Roissy-Charles-de-Gaulle airport must give up on their new terminal construction project

Published by Cécile D. · Published on 11 February 2021 at 10h52 · Updated on 11 February 2021 at 13h28
The French government has asked Roissy-Charles-de-Gaulle airport to give up on their new terminal construction project that was in contradiction with the State’s environmental goals and was unjustified as the air traffic has been dramatically decreasing.

Roissy-Charles-de-Gaulle airport’s fourth terminal will eventually not come out the ground. This February 11, Minister of Ecologic Transition Barbara Pompili has announced in Le Mondethe government has asked [the Group] ADP to give up on their project and come up with a new one, more coherent with their goals in the fight against global warming and environmental protection”.

Faced with the request, ADP group board of directors – managing the Roissy and Orly airports in Paris – is to gather and validate this decision in the week of February 15th.

The French government wishes to cancel the project that is “obsolete, and no longer in compliance with the government’s environmental policy and with the demands of an always-changing sector”, the minister explains. The reason is also the dramatic decrease in the air traffic, that does not justify the opening of a new terminal. As a matter of fact, the Covid-19 crisis and all the consequences that have resulted from it have led to a 69% decrease of the traffic in 2020. According to estimations, the traffic in Paris airports is expected to resume to normal only between 2024 and 2027.

This aborted project would have made it possible to welcome 40 million more passengers per year by 2037, and 450 extra flights a day. Impressive goals that would have been possible thanks to a construction budget estimated between seven and nine billion euros.

Yet, the health crisis has affected the project and these new travelers are no longer expected. Therefore, the government offers ADP group to think about a new project, better fitting the sector’s realities and that does not require to widen the airport. “We will always need planes, but we have to use the airspace more reasonably and decrease the sector’s greenhouse gas emissions” Pompili explains.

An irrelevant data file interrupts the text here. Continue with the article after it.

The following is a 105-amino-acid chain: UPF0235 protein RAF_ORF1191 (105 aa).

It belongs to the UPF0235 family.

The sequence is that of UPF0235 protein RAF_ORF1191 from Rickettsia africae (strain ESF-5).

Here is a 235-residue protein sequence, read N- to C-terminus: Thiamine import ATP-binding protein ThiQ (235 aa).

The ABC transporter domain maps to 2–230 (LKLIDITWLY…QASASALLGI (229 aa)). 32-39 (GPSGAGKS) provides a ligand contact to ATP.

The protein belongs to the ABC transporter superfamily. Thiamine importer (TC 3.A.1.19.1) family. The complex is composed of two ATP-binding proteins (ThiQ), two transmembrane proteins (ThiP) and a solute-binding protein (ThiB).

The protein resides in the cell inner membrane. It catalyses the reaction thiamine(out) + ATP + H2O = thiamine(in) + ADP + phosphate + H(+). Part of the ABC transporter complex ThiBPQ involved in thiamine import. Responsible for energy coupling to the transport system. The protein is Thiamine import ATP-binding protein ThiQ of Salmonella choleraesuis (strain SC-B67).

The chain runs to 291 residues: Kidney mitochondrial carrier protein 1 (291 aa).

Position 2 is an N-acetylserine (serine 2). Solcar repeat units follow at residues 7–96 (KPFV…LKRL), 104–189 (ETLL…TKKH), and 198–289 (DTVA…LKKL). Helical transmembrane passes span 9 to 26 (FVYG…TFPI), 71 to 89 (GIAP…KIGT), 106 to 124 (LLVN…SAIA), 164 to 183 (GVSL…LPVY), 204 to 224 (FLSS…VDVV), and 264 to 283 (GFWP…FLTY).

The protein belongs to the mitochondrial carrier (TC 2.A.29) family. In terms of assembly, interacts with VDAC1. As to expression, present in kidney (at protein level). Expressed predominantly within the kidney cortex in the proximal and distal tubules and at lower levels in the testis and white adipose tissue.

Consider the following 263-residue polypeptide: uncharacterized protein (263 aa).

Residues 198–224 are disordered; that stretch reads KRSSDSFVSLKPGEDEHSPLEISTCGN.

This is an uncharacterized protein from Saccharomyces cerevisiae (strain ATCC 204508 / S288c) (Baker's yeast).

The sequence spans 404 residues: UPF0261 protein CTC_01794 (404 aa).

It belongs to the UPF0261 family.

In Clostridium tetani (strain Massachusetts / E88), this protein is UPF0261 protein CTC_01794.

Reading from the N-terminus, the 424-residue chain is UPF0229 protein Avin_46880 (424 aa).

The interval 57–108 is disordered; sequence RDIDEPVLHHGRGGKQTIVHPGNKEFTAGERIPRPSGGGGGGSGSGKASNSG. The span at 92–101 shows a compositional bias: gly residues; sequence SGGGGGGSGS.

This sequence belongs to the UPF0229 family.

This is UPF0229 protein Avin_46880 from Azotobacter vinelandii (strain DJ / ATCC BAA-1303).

The new project has to meet three criteria given by the State. Roissy-CDG must improve train access and improve the train facilities then. The airport also has to adapt to geothermics to heat all facilities and buildings while cutting its energy consumption down. Last but not least, the government pushes the plan to lower carbon emissions, with pressing needs to get hydrogen or electric planes in order to develop carbon neutral airplane by 2035.

The T4 project is then canceled at the right time. Works for the extension were set to start three years ago. Already delayed, the worksite was to open later this year. In other words, this is fortunate the government steps in before it gets started.

New eco-friendly goals

Even though such delay is unfortunate, the new terminal construction project has caused many people to be against it. In 2019, the environmental authorities considered the ecological impact of this new terminal was too big and did not match France’s environmental commitments.

As a matter of fact, the increase in flights led to an increase in car traffic and all the greenhouse gas emissions related to the project. Moreover, the T4 would have caused the air quality to deteriorate and more noise, which would have had consequences on “locals’ and airport platform residents’ health”.

Following the assessment, ADP group has had to change things and “adapt [their] project to take priorities from the health crisis into account and comply with the schedule”. Changes made were yet not enough for some people. Early 2021, about a hundred mayors from Île-de-France urged Emmanuel Macron to put an end to the T4 project. Associations defending the environment and local groups also reached the minister of ecological transition to protest against the widening works.

Giving up on the terminal four and drafting a new project at the Roissy airport echo the “climate and resilience” draft bill presented during the ministerial council the day prior to Pompili’s statement. This text plans a stricter supervision of the creation or extension of airports starting 2022 by not declaring these operations “as public interest if they tend to increase greenhouse gas emissions” of the air sector.

The Roissy airport is not the only one to be aimed at by these new restrictions. The Nantes-Atlantique, Bâle-Mulhouse (Haut-Rhin) airports, overseas airports and military airports are no longer able to conduct similar works. Furthermore, the draft bill intends to ban some domestic flights when the trip can be completed by train under 2.5 hours.

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